A heightened focus on work-based training – enabling workers to ‘earn while they learn’. Organisations need to take a more sustainable approach and use training to reduce skills gaps from within and reduce investment in recruitment and paying inflated salaries where there is a shortage of talent. Better training and development will result in a more agile, loyal, motivated and productive workforce. Creating experiential learning opportunities e.g. apprenticeships, internships and work-based degrees and certifications which allow workers to upgrade or reinvent their skill set whilst maintaining employment makes sense.
Millennials see ongoing skills development as an important part of their future careers. They want lifelong learning and the opportunity to learn new skills is a top factor when considering a new job. 22% of Millennials intend to take an extended break from work to gain new skills and qualifications. Training and development is the benefit that millennials value most highly, especially coaching and mentoring, and particularly in the first five years of their career.
According to the Manpower Group report ‘Millennial Careers: 2020 vision’, 21% of men and 23% of women millennials plan to take a break to return to education and gain new skills. To reach the next level up in their career, 46% of millennials believe that they need to improve their skills and qualifications and 35% that they need to gain more experience through new roles or assignments.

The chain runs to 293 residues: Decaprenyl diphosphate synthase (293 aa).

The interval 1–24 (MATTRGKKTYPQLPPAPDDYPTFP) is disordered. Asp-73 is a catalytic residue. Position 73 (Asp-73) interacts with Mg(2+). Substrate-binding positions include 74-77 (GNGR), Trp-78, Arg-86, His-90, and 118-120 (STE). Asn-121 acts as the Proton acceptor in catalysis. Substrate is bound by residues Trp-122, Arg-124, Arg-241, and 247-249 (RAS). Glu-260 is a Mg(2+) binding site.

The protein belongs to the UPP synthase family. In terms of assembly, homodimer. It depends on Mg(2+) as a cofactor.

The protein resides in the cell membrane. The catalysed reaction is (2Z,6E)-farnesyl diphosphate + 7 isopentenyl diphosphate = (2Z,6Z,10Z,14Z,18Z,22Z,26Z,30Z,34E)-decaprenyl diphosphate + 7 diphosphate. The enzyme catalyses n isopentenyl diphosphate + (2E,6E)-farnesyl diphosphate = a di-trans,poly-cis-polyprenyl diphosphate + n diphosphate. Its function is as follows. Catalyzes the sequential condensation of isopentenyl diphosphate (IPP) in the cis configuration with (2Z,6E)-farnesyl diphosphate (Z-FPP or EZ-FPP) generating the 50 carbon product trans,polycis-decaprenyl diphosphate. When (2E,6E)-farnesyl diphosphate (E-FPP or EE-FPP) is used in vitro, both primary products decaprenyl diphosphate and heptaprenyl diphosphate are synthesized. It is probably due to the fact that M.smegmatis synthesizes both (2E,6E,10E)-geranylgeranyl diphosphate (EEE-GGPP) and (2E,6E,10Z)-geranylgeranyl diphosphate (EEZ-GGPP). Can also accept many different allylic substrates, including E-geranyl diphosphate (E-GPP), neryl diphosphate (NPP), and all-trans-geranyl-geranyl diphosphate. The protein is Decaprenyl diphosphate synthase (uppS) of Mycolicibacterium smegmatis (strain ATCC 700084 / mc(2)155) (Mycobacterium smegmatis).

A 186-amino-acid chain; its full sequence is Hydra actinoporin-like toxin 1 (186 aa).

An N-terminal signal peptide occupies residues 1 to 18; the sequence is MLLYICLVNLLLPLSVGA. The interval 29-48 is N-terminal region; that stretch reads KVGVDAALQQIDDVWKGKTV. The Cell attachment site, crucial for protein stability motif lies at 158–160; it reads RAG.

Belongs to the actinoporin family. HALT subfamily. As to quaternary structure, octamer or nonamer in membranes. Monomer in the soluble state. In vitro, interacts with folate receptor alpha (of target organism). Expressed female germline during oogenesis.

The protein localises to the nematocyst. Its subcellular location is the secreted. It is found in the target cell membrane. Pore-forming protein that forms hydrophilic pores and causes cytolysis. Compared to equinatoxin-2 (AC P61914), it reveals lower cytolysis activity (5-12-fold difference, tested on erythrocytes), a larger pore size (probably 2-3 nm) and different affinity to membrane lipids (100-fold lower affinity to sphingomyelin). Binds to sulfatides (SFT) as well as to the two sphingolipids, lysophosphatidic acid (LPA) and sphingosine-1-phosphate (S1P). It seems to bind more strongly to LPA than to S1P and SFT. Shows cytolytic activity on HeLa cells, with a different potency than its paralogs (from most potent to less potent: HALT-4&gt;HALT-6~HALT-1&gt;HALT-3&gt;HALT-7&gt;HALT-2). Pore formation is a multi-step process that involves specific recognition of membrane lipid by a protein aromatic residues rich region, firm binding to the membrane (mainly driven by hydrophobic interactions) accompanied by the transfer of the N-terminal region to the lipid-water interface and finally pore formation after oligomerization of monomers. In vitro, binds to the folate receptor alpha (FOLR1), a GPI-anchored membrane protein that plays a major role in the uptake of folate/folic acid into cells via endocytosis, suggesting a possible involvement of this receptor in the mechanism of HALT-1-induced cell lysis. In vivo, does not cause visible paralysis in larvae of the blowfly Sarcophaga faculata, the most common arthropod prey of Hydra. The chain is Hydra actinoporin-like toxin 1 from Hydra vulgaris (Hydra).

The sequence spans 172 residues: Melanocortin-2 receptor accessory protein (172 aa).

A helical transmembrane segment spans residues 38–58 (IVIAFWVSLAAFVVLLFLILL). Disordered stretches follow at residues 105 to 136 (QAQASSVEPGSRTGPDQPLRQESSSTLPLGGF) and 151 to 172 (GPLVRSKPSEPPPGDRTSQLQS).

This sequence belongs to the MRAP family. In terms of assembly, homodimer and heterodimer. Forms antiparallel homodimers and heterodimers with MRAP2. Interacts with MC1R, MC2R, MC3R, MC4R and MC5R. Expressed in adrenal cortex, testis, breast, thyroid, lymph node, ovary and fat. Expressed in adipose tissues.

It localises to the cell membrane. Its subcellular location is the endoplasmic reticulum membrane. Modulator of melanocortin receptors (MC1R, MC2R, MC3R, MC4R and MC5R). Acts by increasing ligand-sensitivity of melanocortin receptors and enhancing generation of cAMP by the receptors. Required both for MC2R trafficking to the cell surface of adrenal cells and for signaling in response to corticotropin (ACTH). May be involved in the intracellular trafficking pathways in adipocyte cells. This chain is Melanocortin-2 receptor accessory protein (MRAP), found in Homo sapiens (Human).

The gig economy/outsourcing
As freelancing becomes more mainstream, organisations are struggling to classify casual employees. About 20% of organisations are expected to outsource work to self-employed providers by 2020 in order to cut costs and achieve their growth projections. Self-employed workers need to take responsibility for their own marketability and invest in ensuring that their skills and knowledge are kept up to date and fit for purpose. Putting aside a % of earnings to reinvest in education and training is a wise decision for self-employed workers to future-proof their career.
On-line learning for a dispersed workforce
Learning and development is evolving fast with Learning Management Systems (LMS) growing in popularity because staff can log on when it is convenient for them, tailor their CPD and track their progress. Face to face trainings are expensive and the time to organise them and take staff out of the business can be prohibitive. For international companies operating across different time zones, on-line learning portals are an essential choice. Self-directed and micro learning are on the increase. Bite sized learning, with resources that are short, to the point and engaging and accessible from SMART phones is a fast-growing area.